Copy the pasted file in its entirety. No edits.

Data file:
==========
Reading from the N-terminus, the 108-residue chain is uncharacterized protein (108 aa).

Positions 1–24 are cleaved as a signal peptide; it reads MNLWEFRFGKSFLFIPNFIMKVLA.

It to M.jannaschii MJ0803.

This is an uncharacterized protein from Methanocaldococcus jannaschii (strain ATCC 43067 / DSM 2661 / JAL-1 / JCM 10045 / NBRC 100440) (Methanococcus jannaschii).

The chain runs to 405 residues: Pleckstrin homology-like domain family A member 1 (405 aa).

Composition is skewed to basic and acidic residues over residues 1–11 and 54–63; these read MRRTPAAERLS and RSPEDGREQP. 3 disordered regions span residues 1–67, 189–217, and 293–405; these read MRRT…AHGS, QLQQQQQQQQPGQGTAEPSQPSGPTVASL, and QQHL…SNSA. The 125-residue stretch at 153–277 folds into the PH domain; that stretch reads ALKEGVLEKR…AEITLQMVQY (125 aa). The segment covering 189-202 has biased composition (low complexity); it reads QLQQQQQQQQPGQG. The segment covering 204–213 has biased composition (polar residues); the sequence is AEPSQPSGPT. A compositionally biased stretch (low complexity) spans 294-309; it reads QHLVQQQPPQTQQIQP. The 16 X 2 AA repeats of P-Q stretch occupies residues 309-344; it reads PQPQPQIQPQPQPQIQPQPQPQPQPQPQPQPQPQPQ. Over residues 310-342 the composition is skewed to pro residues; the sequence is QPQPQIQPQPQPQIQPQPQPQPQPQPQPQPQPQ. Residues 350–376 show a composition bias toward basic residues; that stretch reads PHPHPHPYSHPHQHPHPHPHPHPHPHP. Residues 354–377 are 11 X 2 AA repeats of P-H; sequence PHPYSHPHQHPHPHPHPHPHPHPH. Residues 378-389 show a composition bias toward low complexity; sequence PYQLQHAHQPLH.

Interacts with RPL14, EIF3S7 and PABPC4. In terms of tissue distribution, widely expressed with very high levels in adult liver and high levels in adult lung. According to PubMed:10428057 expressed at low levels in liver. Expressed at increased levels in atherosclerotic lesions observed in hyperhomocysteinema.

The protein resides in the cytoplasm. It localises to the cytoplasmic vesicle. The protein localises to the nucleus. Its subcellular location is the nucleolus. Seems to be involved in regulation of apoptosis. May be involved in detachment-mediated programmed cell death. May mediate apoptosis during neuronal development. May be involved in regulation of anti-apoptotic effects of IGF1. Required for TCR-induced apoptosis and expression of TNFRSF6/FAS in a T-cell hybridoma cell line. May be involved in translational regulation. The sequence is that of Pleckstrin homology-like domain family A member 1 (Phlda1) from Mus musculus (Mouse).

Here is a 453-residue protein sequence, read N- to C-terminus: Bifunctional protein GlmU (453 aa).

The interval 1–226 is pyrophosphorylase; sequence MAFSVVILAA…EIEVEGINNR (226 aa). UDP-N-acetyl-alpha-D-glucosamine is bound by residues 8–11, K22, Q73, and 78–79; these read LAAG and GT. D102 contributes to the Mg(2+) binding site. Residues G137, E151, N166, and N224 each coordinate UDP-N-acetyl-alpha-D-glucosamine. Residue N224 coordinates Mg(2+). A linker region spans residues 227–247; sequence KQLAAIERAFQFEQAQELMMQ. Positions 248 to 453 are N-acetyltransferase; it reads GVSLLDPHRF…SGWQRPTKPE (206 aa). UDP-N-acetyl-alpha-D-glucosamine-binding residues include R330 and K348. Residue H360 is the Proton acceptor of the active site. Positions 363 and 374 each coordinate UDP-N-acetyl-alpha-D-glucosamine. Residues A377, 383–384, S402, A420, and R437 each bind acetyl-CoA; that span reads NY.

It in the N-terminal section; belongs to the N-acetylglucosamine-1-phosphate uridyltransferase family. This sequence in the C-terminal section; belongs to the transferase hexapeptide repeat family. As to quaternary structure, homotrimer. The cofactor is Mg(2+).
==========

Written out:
Reading from the N-terminus, the 108-residue chain is uncharacterized protein (108 aa).

Positions 1–24 are cleaved as a signal peptide; it reads MNLWEFRFGKSFLFIPNFIMKVLA.

It to M.jannaschii MJ0803.

This is an uncharacterized protein from Methanocaldococcus jannaschii (strain ATCC 43067 / DSM 2661 / JAL-1 / JCM 10045 / NBRC 100440) (Methanococcus jannaschii).

The chain runs to 405 residues: Pleckstrin homology-like domain family A member 1 (405 aa).

Composition is skewed to basic and acidic residues over residues 1–11 and 54–63; these read MRRTPAAERLS and RSPEDGREQP. 3 disordered regions span residues 1–67, 189–217, and 293–405; these read MRRT…AHGS, QLQQQQQQQQPGQGTAEPSQPSGPTVASL, and QQHL…SNSA. The 125-residue stretch at 153–277 folds into the PH domain; that stretch reads ALKEGVLEKR…AEITLQMVQY (125 aa). The segment covering 189-202 has biased composition (low complexity); it reads QLQQQQQQQQPGQG. The segment covering 204–213 has biased composition (polar residues); the sequence is AEPSQPSGPT. A compositionally biased stretch (low complexity) spans 294-309; it reads QHLVQQQPPQTQQIQP. The 16 X 2 AA repeats of P-Q stretch occupies residues 309-344; it reads PQPQPQIQPQPQPQIQPQPQPQPQPQPQPQPQPQPQ. Over residues 310-342 the composition is skewed to pro residues; the sequence is QPQPQIQPQPQPQIQPQPQPQPQPQPQPQPQPQ. Residues 350–376 show a composition bias toward basic residues; that stretch reads PHPHPHPYSHPHQHPHPHPHPHPHPHP. Residues 354–377 are 11 X 2 AA repeats of P-H; sequence PHPYSHPHQHPHPHPHPHPHPHPH. Residues 378-389 show a composition bias toward low complexity; sequence PYQLQHAHQPLH.

Interacts with RPL14, EIF3S7 and PABPC4. In terms of tissue distribution, widely expressed with very high levels in adult liver and high levels in adult lung. According to PubMed:10428057 expressed at low levels in liver. Expressed at increased levels in atherosclerotic lesions observed in hyperhomocysteinema.

The protein resides in the cytoplasm. It localises to the cytoplasmic vesicle. The protein localises to the nucleus. Its subcellular location is the nucleolus. Seems to be involved in regulation of apoptosis. May be involved in detachment-mediated programmed cell death. May mediate apoptosis during neuronal development. May be involved in regulation of anti-apoptotic effects of IGF1. Required for TCR-induced apoptosis and expression of TNFRSF6/FAS in a T-cell hybridoma cell line. May be involved in translational regulation. The sequence is that of Pleckstrin homology-like domain family A member 1 (Phlda1) from Mus musculus (Mouse).

Here is a 453-residue protein sequence, read N- to C-terminus: Bifunctional protein GlmU (453 aa).

The interval 1–226 is pyrophosphorylase; sequence MAFSVVILAA…EIEVEGINNR (226 aa). UDP-N-acetyl-alpha-D-glucosamine is bound by residues 8–11, K22, Q73, and 78–79; these read LAAG and GT. D102 contributes to the Mg(2+) binding site. Residues G137, E151, N166, and N224 each coordinate UDP-N-acetyl-alpha-D-glucosamine. Residue N224 coordinates Mg(2+). A linker region spans residues 227–247; sequence KQLAAIERAFQFEQAQELMMQ. Positions 248 to 453 are N-acetyltransferase; it reads GVSLLDPHRF…SGWQRPTKPE (206 aa). UDP-N-acetyl-alpha-D-glucosamine-binding residues include R330 and K348. Residue H360 is the Proton acceptor of the active site. Positions 363 and 374 each coordinate UDP-N-acetyl-alpha-D-glucosamine. Residues A377, 383–384, S402, A420, and R437 each bind acetyl-CoA; that span reads NY.

It in the N-terminal section; belongs to the N-acetylglucosamine-1-phosphate uridyltransferase family. This sequence in the C-terminal section; belongs to the transferase hexapeptide repeat family. As to quaternary structure, homotrimer. The cofactor is Mg(2+).